More than 1000 shots fired in happiness in Birmingham, AL

One of the things I loved about the two years I lived in Birmingham, AL: Being in a place where people openly and un-ironically fired guns into the air in order to celebrate things. This was something new to me, despite being raised a good country family with high levels of gun ownership. But that was in Kansas. Viva la difference, southern US! For instance, on the 4th of July, 2012, the Birmingham police recorded 1,098 incidents of gunfire (they have a detection system that's able to distinguish between gunshots and fireworks). In 2011, there were only 75 gunshots recorded. In 2010, 495. Which leads me to wonder: Is this random, or is there some factor leading to an increase in celebratory gunfire over the last three years? What social and economic factors affect the number of bullets people are willing to pump into the air?(Via Stan Diel)


    1.  Gunfire is sharper and snappier than fireworks.

      In technical terms, this means that the spectral power density of gunfire’s “bang” has more energy at higher frequencies than a firework’s “boom”.

      1. Never mind that real life gunfire and movie gunfire has little in common (thanks to the latter, we are more likely to confuse the former with the backfire of a old engine).

    1. Maybe I should clarify. When I say “love” I mean “remain confused and horrified by”. I just wanted to clarify that this isn’t a gun ownership thing. I have lots of rural-livin’ family members who own guns. I used to own a gun and once had a hunting permit. And I never saw anybody do this on the 4th of July before I moved to Birmingham. (Although one might argue that getting drunk and setting off M-80s or getting drunk and playing lawn darts with small children are also fairly dangerous family activities. So maybe I can’t judge.) 

      1. ‘When I say “love” I mean “remain confused and horrified by”.’

        Nice clarification. My wife is going to be pissed when I tell her this is what I’ve meant for the last 14 years when I said “I love you.”

      2. So that’s why we don’t have one of the triangulation devices… Over here in Jackson, a few hundred gunshots is an average night, much less the 4th or NYE. I’ve got a friend from Pakistan that found it amusing that he’s seen about the same amount of guns fired into the air here as he did the last time he was back in Pakistan. I found it amusing that his uncle whistled Dixie while he stocked the store.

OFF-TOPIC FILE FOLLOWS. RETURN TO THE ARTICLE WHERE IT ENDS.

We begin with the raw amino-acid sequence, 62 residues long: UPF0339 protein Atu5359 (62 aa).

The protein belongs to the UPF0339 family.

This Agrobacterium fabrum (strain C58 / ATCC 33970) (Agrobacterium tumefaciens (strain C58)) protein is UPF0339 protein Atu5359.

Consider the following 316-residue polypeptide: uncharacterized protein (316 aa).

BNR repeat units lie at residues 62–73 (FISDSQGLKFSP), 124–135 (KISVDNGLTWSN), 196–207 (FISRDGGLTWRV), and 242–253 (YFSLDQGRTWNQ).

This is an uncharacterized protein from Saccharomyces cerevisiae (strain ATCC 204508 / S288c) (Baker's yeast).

1. And yet any video of guns firing at the sky is seen as a sign of barbarism/fanaticism when coming from “over there”…

          1. Well to be fair, it’s generally seen as a sign of inbreeding when it’s done over here. 

      3. Ah, yes, the Internet Sarcasm Indicator was broken for me as well. 

        Come to think of it, that darn thing never worked right in the first place.

  1. “Last year on the Fourth, it rained 1.83 inches.”

    Weather plays a huge factor. In Chicago they can predict how much violent crime will rise based on the average temperature. It’s been much warmer all year than last year, and even in the first quarter of the year crime was up:

    1. Hot weather leads to hotter tempers? Or that people go out more and so has more random encounters that eventually turn violent?

  2. Maggie… I enjoy your science posts. But, um… please consider the physics of this sort of activity! 

  3.  This always happens in Chicago on New Years Eve, hard to tell on the 4th when so many explosions are already going off.

    1. The similarities between the US and their enemies are hilarious: death penalty, torture, no decent healthcare, religious extremism influencing politics, police brutality etc. … and now firing guns when partying.
      The difference: You don’t get blown to bits by a drone strike when firing your gun during a wedding party.

      American Taliban indeed.

      1. “You don’t get blown to bits by a drone strike when firing your gun during a wedding party.”

        Coming soon to a ghetto near you!

        1. He was dark skinned and wearing a hoddie, he was obviously a homicide waiting to happen…

  4. And Ah’m proaud ta be an UH-MER-I-KIN!

    Where at least Ah know Ah’m FUH-REE!

  5.  Were there burn-bans in Birmingham this year? As a person from rural Southeast Missouri, I could see people considering guns an alternative to fireworks.

  6. my friend tells me that a gunshot fired in celebration of the 4th into the air in kansas city came down through their roof of their house and landed in her toddler daughter’s bedroom.

    1. This is what I worry about.  We have similar trigger happy celebrants far too close to my home. 

    2. I had a leak in my roof (which itself did a fair bit of damage) that turned out to have been caused by a .32 slug that (luckily) embedded itself in a rafter.
      Neighbors who grew up in rural Mexico liked to fire guns on the 4th of July and on New Years.  I was lucky to just have one bullet (that I know of) come down on the house.

  7. I seem to recall a wedding party massacre in Afghanistan five or six years ago, when people supposedly celebrated by firing into the air, and some passing US aircraft “returned” fire. Maybe they actually were firing at the planes and used the idea of celebratory gunfire as a cover story? I tried to dig around for info about it, but unfortunately there have been enough GWOT wedding party massacres that it would take time to read about them all.

    1. “Maybe they actually were firing at the planes and used the idea of celebratory gunfire as a cover story?”

      Guess what! They weren’t. Sell your conspiracy theories on Prisonplanet or something.

      1. I have always believed that it was members of an actual wedding party innocently shooting celebratory rounds in the air. I wouldn’t have used a word like “massacre”, or mentioned that there have been several wedding party massacres, if I thought it was a justified attack by the US.